Building a MIDI Music App for iOS in Swift

Development

Reading Time: 9 minutes

This post describes how to build the simplest possible MIDI app (which you can download already built for free from the iOS app store). It’s called Jamulator, like a calculator but for jamming.

The open-source code for the app is here.

If you want to build an app using MIDI, you will want a sound font, and you’ll probably want AudioKit. This version of AudioKit has been updated for Swift 3.2.

Why Use MIDI?

MIDI is a standard music protocol that lets you generate very realistic music in a very simple way. No more cheesy old-school computer music from the days of Pac-Man (which was pretty good back in 1980).

Nowadays many apps use recorded sound, but you will find that MIDI is a much more flexible way to make music than using recorded audio files. Using a selection of 128 high-quality instrument sounds that closely approximate their real-world counterparts, it will enable you to:

  • Make the music in your app sound “real”.
  • Play chords and melodies.
  • Record music and play it back.
  • Change melody, harmony, rhythm, and pitch in response to events.

Caveat: Both the MIDI sound font and AudioKit are very large, weighing in at about 150 mg for the font and more than 100 mg for AudioKit. AudioKit is optional. In this case, it is used just to display a piano keyboard. Smaller sound fonts are available, but they may be of lesser quality.

A Brief History of MIDI

In the early 1980s, synthesizers, drum machines, and even automatic bass players were being introduced into the mass musical instrument market. Just a few years before that, synthesizers were uncommon.

They were cumbersome to use, involving complicated patch bays similar to old-time telephone switchboards. Each sound, or “patch,” was hand-tuned using a variety of knobs. These synthesizers had no way to remember these settings, so players did their best to recreate sounds by hand when they were needed.

These early instruments had their own synthetic sounds and were not commonly used to reproduce the sounds of traditional instruments. A good example of the sound of early synthesis is The Edgar Winter Group’s “Frankenstein.”

Notwithstanding Edgar Winter, Pink Floyd, The Beatles, and such, working musicians were, on the whole, unenthused by these experimental sounds. Much more relevant to their working lives would be having high-quality prepackaged instrument sounds and the capability to record and play these back without complicated tape loop setups.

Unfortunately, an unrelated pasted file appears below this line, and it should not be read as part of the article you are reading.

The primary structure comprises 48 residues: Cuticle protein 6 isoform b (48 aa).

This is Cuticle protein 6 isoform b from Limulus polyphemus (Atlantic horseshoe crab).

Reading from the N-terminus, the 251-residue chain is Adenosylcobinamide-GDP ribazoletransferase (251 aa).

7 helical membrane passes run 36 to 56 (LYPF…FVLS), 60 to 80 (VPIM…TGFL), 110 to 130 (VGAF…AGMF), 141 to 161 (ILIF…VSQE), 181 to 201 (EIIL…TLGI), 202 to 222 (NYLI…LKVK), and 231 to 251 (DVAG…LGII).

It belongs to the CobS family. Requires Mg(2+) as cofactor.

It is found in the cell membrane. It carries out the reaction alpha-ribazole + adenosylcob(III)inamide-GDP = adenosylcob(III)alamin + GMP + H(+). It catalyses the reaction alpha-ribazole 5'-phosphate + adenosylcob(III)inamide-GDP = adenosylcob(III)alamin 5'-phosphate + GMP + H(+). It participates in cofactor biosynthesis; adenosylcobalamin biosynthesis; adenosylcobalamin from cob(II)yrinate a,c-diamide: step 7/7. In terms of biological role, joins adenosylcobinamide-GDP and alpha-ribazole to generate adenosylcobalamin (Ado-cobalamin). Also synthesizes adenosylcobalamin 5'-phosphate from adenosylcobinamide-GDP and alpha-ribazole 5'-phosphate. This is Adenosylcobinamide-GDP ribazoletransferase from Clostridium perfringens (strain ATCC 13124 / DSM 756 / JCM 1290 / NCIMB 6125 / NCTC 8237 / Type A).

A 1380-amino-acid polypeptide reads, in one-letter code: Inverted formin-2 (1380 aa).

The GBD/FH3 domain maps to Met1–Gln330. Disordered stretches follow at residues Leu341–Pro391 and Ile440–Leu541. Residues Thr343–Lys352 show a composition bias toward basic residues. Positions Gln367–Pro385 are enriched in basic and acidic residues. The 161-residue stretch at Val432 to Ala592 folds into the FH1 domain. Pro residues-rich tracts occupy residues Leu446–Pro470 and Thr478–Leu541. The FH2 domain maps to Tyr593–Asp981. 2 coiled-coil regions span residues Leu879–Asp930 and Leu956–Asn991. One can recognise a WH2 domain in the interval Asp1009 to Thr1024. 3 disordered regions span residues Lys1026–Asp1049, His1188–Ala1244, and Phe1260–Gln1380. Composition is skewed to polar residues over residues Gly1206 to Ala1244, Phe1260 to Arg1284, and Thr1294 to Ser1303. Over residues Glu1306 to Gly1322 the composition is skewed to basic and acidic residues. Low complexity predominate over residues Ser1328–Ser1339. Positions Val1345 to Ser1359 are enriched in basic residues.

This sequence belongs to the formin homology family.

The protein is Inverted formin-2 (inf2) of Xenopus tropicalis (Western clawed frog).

Enter the Musical Instrument Digital Interface, aka MIDI, with a very compact software protocol and standard cables connecting to standard hardware ports. Key players in the musical instrument industry got together and agreed on a standard so musicians could connect these devices together. Their focus was on performing, not twiddling knobs to get a brand new sound.

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Apple’s Sound Infrastructure

You have to jump through quite a few hoops to get to the point where you can play a MIDI note using Apple’s Core Audio API. Learning about how this plumbing fits together will enable you to use more Core Audio features in the future, including effects like delay and reverb and mixers.

The AUGraph

First you need a graph, specifically an AUGraph. You will add some nodes (you guessed it, AUNodes) to the graph in order to connect parts of the audio subsystem.

A graph with nodes is a very generic, non-audio-specific way of describing what’s getting connected. I like to think of the graph as a patch bay in my studio. Everything has to go through it in order to participate in the final sound output, but it’s just a connector. Nodes are like connections. You need a specific kind of node to connect to a specific kind of audio component.

You’ll need two specific nodes, a synth node and an output node, in order to make sounds with MIDI. The nodes are assigned to the graph, and an audio unit of type synth is assigned to the synth node.

 var processingGraph: AUGraph?
var midisynthNode   = AUNode()
var ioNode          = AUNode()
var midisynthUnit: AudioUnit? 

Start with the graph:

 func initAudio() {
  // the graph is like a patch bay, where everything gets connected
  checkError(osstatus: NewAUGraph(&processingGraph))
} 

You will notice that the processingGraph parameter that you pass to NewAUGraph is always passed by reference (ie, with a leading & character) because it is of type UnsafeMutableRawPointer. UnsafeMutableRawPointers are used all over the place in Apple’s audio APIs, so get used to it. This also forces you to declare audio variables as optional and then unwrap them when you pass them as parameters, which is an anti-pattern in Swift.

Next we need an I/O node and a synth node:

 // Mark: - Audio Init Utility Methods
private func createIONode() {
  var cd = AudioComponentDescription(
    componentType: OSType(kAudioUnitType_Output),
    componentSubType: OSType(kAudioUnitSubType_RemoteIO),
    componentManufacturer: OSType(kAudioUnitManufacturer_Apple),
    componentFlags: 0,componentFlagsMask: 0)
  checkError(osstatus: AUGraphAddNode(processingGraph!, &cd, &ioNode))
}